NAPLES, Fla. (AP) – Health Management Associates Inc. said Friday it plans to pay $525 million to acquire seven hospitals in and around Knoxville, Tenn.
KNOXVILLE (AP) – The University of Tennessee is closing its Department of Distance Education and Independent Study and laying off nine employees.
NASHVILLE (AP) – Vanderbilt-Ingram Cancer Center in Nashville has begun a line of mutation testing for breast cancer patients.
LOS ANGELES (AP) – Washington Mutual Inc. and its fellow defendants have agreed to pay $208.5 million to settle a class-action lawsuit stemming from the lender's collapse in 2008, the biggest U.S. bank failure in history.
LOS ANGELES (AP) – Search giant Google Inc. is one of about a dozen companies involved in talks to potentially buy online video site Hulu, a person familiar with the matter said Friday. As the owner of YouTube, it would be a strategic buy for the Silicon Valley technology company, which has had a rocky relationship with Hulu's Hollywood owners.
NEW YORK (AP) – Lehman Brothers is getting broader support for its new bankruptcy plan.
LAS VEGAS (AP) – Members of the International Brotherhood of Teamsters are choosing between three candidates vying to be the powerful union's next president.
NEW YORK (AP) – U.S. factory activity picked up in June after a sluggish May, helped by lower gas prices and some easing of supply disruptions.
DETROIT (AP) – Gas prices have hit a sweet spot for U.S.-based automakers. They've fallen enough to spur pickup truck sales, yet remain so high that newer small cars are selling as well.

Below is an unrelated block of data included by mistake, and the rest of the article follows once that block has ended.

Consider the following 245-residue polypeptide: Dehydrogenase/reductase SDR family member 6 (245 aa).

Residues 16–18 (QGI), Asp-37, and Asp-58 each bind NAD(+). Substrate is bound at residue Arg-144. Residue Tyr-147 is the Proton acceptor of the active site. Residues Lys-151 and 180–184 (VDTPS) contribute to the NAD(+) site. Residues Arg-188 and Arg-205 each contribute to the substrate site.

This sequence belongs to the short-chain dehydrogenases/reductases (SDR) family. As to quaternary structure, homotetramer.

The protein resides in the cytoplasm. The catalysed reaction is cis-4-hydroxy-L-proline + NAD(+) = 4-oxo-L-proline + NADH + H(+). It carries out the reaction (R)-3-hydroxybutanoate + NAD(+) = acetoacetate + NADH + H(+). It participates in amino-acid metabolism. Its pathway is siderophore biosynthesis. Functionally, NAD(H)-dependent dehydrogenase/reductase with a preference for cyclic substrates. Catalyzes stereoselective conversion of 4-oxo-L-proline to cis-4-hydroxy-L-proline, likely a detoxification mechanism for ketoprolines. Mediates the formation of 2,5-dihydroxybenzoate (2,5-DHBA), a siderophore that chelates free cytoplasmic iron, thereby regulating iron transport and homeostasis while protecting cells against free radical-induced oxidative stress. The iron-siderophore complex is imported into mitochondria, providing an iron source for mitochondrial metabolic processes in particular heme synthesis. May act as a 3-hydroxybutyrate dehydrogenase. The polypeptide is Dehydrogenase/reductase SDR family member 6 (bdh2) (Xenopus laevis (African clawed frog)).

LOS ANGELES (AP) – Zynga, the online game maker behind "FarmVille" and other popular Facebook pastimes, is going public, the latest in a crop of high-valued Internet IPOs expected after LinkedIn Corp. showed that the online networking craze is a hot commodity on Wall Street.
WASHINGTON (AP) – Federal aviation officials say air traffic controllers will be allowed to use sick or annual leave time if they are too tired to work.
WASHINGTON (AP) – President Barack Obama is renewing an old fight with the business community by insisting that $400 billion in tax increases be part of a deficit-reduction package. His proposals have languished on Capitol Hill, repeatedly blocked by Republicans, often with help from Democrats.
WASHINGTON (AP) – President Barack Obama said Friday he will nominate Thomas Curry, a federal bank regulator, to be the U.S. comptroller of the currency.
WASHINGTON (AP) – Johnson & Johnson said Friday that U.S. regulators have approved its new type of blood thinner shown to reduce deadly blood clots in patients who have undergone knee and hip replacements.